re: Robert Lauriston
Yeah, the NY boards never (that I have seen) chastise a poster to 'build up' reports. I guess we are too mean. Occasionally, you see a 'cut them some slack since it's just the first week and they will work out the kinks' but more often we will jump on anyone who sounds too complimentary or shill-like. Nothing worse than a shill.
I hate to say it, but when it comes to the mom and pop places that aren't getting a lot of attention either on chowhound or in the media, I tend to post about positive experiences and be silent about negative experiences, unless someone else asks about or mentions that restaurant, then I feel an obligation to my fellow chowhounds to pop into a thread and tell about my one negative experience.
If I've had a good experience, by the time I get around to posting about it, I've often returned and eaten there multiple times and can feel more confident that the restaurant is consistently good and I feel I can speak more knowledgably about more of the dishes.
I seldom go back to a restaurant where I've had a negative experience, even one, because life is too short to eat bad chow. There are so many good places to eat why choose to eat somewhere where you weren't pleased? This does leave doubt in my mind-- maybe I was just there on a bad day-- so I typically won't start a brand new thread just to say negative things about a little mom and pop place I've only been to once. It just doesn't seem entirely fair. If I'm going to say negative things about a mom and pop place, I feel more of an obligation than usual to be certain of my facts and provide specifics. I get annoyed by chowhounds who say negative things (or positive things, for that matter) about a restaurant that they don't back up with any specifics. If you ate somewhere and didn't like it, I want to know what you ordered and what was wrong with it. Was it too salty? Too greasy? Not balanced? Not fresh? Unimaginitive? Did you go at dinner time and insisted on ordering breakfast? I want more information. I don't like vague "I had bad luck there" or "The food wasn't very good" kinds of comments about a restaurant. They just aren't that helpful to me.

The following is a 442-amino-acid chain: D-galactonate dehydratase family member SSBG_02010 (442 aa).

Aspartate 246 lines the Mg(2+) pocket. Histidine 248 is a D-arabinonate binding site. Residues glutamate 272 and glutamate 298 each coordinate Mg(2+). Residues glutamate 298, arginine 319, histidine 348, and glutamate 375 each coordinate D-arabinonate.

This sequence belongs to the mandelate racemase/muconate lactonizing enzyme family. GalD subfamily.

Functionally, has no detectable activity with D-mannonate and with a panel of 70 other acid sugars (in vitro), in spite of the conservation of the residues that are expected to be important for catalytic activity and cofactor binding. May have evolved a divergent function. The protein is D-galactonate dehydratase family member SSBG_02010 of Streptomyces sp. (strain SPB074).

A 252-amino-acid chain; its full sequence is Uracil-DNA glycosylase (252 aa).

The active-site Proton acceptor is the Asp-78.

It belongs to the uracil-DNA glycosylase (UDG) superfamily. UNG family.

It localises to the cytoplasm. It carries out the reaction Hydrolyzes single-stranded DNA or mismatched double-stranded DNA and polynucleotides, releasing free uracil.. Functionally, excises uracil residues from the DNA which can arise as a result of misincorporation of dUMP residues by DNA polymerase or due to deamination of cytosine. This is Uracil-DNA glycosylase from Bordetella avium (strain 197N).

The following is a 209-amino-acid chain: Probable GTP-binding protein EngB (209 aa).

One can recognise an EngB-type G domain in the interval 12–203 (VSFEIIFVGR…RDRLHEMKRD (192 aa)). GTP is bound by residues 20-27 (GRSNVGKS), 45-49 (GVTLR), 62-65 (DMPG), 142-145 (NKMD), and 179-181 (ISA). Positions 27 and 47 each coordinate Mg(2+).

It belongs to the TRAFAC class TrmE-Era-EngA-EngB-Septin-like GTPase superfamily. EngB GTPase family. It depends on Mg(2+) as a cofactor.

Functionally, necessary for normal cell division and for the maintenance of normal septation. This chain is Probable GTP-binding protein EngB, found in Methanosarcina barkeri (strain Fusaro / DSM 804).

When it comes to bigger, more established restaurants, particularly those that get a lot of press, I am more generous with my thoughts, both positive and negative. I don't feel the same need to worry about being "fair" because my experience is just one data point among many.
So, yes, if you look at my posts over time, you'd probably find that I had more positive things to say about small family-owned restaurants (because I kept a few of my one-experience negative thoughts to myself) and more negative things to say about big, established restaurants.
I do think that "buzz," including what the discussion we generate on chowhound, can affect a restaurant and I feel an obligation to be as fair as I can be about a restaurant while still providing honest feedback to my fellow chowhounds. But, it's a tough balance for me.
I try to remember that my visit is only one. I try to put the things I say in a forgiving way since I do like to assume the best. More than one episode of the same problem I will usually chime pipe up. I am only interested in seeing that people try the great food/finds. I do not really care to remember much less report the less than stellar events.
i came upon this post as i was about to start a new one triggered by this CH post:
"I don't think I have a "frequent" tendency -- I may have done it one other time. Maybe I'm sensitive because if I say a publicist paid for my meal, it gets removed, whereas other people who don't mention that their meal was comped have their posts remain. Yes, everyone is different, but I think posters should be discouraged from quoting from press kits and encouraged to put their impressions in their own words. Or maybe the poster just writes like that normally ...I suppose it's possible."
MODERATORS, are there conflict of interest guidelines for those who are comped meals by the restaurant or publicists associated with the restaurants. or for investors (minority or majority). or for family or friends, etc.?
Posters are not permitted to post opinions about any restaurant with which they have anything other than a normal customer relationship. Friends, investors, family, etc, are all expected to respectfully bow out of the discussion of the restaurants they're involved with.
If you suspect another poster has such a relationship with the restaurant, please use "report this post" to let us know. Thanks.